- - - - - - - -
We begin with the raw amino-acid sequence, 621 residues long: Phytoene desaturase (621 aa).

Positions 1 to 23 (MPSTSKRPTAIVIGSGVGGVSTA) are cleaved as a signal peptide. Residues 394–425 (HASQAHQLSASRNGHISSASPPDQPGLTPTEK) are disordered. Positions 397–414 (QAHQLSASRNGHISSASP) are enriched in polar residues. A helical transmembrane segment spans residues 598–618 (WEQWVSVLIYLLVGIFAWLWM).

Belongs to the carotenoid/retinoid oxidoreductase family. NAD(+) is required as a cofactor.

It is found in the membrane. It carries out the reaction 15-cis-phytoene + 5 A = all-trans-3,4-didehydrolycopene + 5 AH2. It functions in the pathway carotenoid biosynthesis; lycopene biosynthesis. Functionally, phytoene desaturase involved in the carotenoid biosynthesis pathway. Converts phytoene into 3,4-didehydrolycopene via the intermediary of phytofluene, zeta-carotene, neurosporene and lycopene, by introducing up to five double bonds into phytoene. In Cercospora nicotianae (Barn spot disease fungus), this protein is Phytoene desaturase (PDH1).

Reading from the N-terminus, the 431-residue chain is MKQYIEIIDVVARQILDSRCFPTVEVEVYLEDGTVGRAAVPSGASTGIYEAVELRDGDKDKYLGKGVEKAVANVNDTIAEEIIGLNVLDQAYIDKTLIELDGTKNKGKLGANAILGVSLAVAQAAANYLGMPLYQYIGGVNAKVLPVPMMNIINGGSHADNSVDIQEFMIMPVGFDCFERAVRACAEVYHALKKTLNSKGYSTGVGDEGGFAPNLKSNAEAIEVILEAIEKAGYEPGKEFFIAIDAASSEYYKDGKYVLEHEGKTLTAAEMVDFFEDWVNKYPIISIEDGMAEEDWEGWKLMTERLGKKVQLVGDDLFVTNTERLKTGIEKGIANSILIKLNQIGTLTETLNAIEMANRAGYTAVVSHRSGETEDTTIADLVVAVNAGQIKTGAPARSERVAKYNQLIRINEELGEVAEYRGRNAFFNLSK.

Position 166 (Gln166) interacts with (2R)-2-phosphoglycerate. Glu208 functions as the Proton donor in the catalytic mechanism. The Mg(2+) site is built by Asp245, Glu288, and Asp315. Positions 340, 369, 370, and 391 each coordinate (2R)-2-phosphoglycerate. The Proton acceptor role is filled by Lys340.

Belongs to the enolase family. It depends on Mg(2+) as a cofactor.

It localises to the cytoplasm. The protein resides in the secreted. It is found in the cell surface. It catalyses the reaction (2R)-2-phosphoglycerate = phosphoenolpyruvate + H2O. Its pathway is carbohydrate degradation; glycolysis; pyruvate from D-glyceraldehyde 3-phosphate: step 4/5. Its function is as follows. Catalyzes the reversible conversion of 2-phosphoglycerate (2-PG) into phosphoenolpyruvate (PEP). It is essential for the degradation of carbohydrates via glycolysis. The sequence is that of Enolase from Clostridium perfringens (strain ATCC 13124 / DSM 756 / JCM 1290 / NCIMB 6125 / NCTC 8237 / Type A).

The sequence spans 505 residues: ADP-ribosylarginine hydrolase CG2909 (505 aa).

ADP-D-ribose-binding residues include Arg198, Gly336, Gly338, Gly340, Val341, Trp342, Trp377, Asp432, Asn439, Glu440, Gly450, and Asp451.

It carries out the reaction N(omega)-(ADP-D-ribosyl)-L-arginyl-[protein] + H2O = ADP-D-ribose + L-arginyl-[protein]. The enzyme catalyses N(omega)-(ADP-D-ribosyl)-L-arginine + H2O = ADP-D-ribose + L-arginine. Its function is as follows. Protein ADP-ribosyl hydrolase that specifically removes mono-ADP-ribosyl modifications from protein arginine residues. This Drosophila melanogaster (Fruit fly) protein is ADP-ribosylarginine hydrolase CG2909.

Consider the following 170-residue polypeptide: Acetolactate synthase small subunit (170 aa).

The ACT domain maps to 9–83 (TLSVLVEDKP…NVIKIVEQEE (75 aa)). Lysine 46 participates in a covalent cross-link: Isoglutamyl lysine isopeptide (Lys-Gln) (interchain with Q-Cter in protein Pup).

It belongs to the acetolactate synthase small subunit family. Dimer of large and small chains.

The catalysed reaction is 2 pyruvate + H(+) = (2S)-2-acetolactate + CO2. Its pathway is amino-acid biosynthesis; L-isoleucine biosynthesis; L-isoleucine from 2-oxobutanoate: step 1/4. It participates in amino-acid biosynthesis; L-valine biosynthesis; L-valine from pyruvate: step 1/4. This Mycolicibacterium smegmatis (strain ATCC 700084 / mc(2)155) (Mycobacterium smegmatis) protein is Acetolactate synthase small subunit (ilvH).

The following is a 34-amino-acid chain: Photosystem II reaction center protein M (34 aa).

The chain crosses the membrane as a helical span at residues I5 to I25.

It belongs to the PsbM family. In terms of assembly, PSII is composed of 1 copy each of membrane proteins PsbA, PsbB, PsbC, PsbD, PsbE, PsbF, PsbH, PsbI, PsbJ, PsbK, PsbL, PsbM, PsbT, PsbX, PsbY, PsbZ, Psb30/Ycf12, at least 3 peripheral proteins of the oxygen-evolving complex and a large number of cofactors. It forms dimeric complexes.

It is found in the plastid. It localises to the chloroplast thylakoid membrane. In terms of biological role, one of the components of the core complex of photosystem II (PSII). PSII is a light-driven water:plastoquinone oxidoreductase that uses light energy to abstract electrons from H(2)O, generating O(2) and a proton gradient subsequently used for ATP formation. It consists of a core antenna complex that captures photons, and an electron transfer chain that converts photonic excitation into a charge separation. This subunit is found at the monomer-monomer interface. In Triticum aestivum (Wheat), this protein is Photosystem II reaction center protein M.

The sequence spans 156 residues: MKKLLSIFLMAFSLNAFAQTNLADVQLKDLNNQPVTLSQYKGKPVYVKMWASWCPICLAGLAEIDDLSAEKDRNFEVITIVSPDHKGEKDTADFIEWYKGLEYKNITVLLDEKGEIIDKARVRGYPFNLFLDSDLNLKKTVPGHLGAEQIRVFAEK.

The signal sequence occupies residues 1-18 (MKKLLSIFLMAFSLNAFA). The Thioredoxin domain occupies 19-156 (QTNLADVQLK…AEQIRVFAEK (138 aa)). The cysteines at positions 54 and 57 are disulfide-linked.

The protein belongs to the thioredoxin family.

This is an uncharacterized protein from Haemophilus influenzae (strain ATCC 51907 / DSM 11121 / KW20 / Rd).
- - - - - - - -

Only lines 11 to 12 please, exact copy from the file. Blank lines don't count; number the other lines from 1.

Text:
It carries out the reaction N(omega)-(ADP-D-ribosyl)-L-arginyl-[protein] + H2O = ADP-D-ribose + L-arginyl-[protein]. The enzyme catalyses N(omega)-(ADP-D-ribosyl)-L-arginine + H2O = ADP-D-ribose + L-arginine. Its function is as follows. Protein ADP-ribosyl hydrolase that specifically removes mono-ADP-ribosyl modifications from protein arginine residues. This Drosophila melanogaster (Fruit fly) protein is ADP-ribosylarginine hydrolase CG2909.

Consider the following 170-residue polypeptide: Acetolactate synthase small subunit (170 aa).